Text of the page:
The House GOP’s Obamacare replacement plan — already labeled “Trumpcare” — rolls back Medicaid growth in 2020. Why that may never actually happen.
On Monday evening, the House GOP rolled out the American Health Care Act (AHCA), its replacement for Obamacare. President Trump said on Tuesday he is “proud” to support the plan but faces a tough sell with skeptical conservatives (and some moderate GOP senators).
One key provision in the AHCA is a “freeze” in Medicaid enrollment starting on January 1, 2020, then shifting the decades-old program to a “per capita cap” system rather than an open-ended benefit. This will likely lead to less Medicaid enrollees over time.
One big obstacle stands in the way of Medicaid rollback, though: the 2020 election.
Assuming President Trump — and a slew of GOP senators, as well as 200-plus GOP House members — are up for re-election in 2020, this planned Medicaid rollback will be difficult for leadership to swallow for two reasons:
#1: RED STATES EXPANDED MEDICAID
Thirty-two states, plus D.C., expanded Medicaid under Obamacare. Several of those states went for Trump in 2016 and are key to his re-election prospects, including Ohio, Pennsylvania, Michigan, and Arizona.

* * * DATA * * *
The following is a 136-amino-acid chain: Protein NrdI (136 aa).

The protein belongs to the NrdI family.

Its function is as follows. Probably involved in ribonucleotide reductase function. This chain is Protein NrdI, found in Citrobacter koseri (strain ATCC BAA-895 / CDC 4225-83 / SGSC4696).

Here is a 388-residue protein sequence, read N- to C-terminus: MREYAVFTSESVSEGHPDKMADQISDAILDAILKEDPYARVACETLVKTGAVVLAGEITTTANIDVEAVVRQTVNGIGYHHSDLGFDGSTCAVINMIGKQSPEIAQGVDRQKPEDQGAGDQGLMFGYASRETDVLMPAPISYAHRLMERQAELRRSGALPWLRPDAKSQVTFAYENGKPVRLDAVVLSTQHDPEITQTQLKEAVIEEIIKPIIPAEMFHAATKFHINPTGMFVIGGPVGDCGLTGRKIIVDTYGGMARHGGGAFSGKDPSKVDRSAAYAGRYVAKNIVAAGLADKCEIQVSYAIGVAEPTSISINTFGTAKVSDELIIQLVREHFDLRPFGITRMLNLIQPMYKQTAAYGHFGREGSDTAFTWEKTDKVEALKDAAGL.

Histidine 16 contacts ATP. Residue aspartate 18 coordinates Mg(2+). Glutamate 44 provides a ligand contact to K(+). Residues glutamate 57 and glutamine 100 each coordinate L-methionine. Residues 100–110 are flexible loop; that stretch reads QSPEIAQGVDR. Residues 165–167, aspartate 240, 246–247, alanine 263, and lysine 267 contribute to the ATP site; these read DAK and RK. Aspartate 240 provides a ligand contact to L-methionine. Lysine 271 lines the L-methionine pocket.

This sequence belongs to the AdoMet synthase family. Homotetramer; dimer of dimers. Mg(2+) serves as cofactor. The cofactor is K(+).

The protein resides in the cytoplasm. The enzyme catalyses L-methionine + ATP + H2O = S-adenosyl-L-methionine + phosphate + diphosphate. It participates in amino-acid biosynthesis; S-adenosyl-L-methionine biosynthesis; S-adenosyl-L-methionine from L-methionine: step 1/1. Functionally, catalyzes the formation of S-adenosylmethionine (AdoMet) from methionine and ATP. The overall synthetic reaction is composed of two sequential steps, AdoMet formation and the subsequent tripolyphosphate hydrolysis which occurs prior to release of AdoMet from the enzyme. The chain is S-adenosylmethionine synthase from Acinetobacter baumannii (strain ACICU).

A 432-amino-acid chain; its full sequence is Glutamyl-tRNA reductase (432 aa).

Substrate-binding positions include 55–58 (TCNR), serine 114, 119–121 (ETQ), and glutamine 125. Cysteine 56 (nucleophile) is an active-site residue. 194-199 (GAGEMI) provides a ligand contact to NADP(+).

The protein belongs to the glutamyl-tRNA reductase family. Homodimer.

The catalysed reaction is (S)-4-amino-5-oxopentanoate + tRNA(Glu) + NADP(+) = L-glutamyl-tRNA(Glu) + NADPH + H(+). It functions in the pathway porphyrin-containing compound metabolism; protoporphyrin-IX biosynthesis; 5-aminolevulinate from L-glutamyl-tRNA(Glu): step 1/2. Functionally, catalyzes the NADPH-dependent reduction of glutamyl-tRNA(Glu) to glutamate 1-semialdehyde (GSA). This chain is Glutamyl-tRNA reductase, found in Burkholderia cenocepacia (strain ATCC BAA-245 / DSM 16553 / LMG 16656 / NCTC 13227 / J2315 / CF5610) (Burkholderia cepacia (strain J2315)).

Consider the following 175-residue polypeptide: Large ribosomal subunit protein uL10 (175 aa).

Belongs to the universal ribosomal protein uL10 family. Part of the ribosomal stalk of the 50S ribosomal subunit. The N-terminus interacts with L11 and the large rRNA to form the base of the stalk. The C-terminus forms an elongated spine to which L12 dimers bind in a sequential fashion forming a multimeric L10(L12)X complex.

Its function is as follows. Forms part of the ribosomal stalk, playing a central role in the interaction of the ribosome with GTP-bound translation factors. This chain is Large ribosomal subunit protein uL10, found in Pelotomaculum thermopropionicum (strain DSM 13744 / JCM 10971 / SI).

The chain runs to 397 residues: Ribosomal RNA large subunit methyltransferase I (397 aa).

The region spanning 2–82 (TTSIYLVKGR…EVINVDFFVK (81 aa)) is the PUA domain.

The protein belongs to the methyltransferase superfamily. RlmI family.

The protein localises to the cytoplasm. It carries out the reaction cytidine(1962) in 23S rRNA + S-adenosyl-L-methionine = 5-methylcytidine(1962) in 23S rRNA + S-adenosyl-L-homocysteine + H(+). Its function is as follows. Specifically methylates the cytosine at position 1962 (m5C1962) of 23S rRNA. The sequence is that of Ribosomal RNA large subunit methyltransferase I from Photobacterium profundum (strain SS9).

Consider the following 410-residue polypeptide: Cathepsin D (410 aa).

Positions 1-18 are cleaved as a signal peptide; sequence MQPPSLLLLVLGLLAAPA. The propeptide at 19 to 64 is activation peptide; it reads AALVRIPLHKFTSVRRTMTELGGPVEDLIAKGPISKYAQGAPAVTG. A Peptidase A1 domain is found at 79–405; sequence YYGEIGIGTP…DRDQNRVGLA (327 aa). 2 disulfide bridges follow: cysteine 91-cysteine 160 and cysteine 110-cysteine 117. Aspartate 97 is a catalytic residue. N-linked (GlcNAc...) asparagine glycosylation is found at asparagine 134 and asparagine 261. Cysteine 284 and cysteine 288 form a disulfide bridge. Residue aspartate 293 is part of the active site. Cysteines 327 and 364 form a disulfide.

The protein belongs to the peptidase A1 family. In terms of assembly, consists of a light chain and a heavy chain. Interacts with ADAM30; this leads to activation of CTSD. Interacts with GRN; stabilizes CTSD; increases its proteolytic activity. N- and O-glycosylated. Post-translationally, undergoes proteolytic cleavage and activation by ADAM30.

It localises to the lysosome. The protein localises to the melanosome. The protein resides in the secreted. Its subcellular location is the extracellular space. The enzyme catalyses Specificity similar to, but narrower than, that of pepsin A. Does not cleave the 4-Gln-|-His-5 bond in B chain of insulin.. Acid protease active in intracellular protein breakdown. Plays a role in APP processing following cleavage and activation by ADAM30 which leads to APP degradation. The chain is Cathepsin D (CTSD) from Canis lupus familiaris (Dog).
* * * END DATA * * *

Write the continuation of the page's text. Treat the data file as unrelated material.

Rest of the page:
Kaiser Family Foundation (KFF) has a map of which states have expanded Medicaid:
Trump won 13 of the 32 states that expanded Medicaid.
#2: SWING STATES DEPEND ON MEDICAID
Another KFF map takes a look at Medicaid recipients by state and, again, there’s some overlap with the Trump victory map:
Trump won all four states (MI, OH, PA, NC) that have between 1.5 million and 2.3 million Medicaid recipients today (all are in the Top 10 for states with Medicaid recipients).
What’s more, Trump won two of the five states (TX and FL) that have 2.6 million or more Medicaid recipients today. Texas and Florida, along with California, Illinois and New York, are the top five states for total number of Medicaid recipients.
Will Trump run into this electoral buzzsaw as the Medicaid “freeze” date approaches, and lies just 11 months before he tries to win re-election? Time will tell, but the AHCA process is guaranteed to be a long one.
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